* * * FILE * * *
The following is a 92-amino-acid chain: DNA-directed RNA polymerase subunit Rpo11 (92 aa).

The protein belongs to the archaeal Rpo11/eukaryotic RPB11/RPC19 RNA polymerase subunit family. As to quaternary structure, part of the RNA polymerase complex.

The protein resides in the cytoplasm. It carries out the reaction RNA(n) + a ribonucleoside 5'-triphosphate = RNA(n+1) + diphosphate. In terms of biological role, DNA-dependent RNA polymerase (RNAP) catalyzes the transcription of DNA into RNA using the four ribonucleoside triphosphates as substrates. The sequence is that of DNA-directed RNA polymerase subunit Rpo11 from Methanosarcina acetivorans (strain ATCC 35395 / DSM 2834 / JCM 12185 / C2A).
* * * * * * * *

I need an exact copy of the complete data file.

The following is a 92-amino-acid chain: DNA-directed RNA polymerase subunit Rpo11 (92 aa).

The protein belongs to the archaeal Rpo11/eukaryotic RPB11/RPC19 RNA polymerase subunit family. As to quaternary structure, part of the RNA polymerase complex.

The protein resides in the cytoplasm. It carries out the reaction RNA(n) + a ribonucleoside 5'-triphosphate = RNA(n+1) + diphosphate. In terms of biological role, DNA-dependent RNA polymerase (RNAP) catalyzes the transcription of DNA into RNA using the four ribonucleoside triphosphates as substrates. The sequence is that of DNA-directed RNA polymerase subunit Rpo11 from Methanosarcina acetivorans (strain ATCC 35395 / DSM 2834 / JCM 12185 / C2A).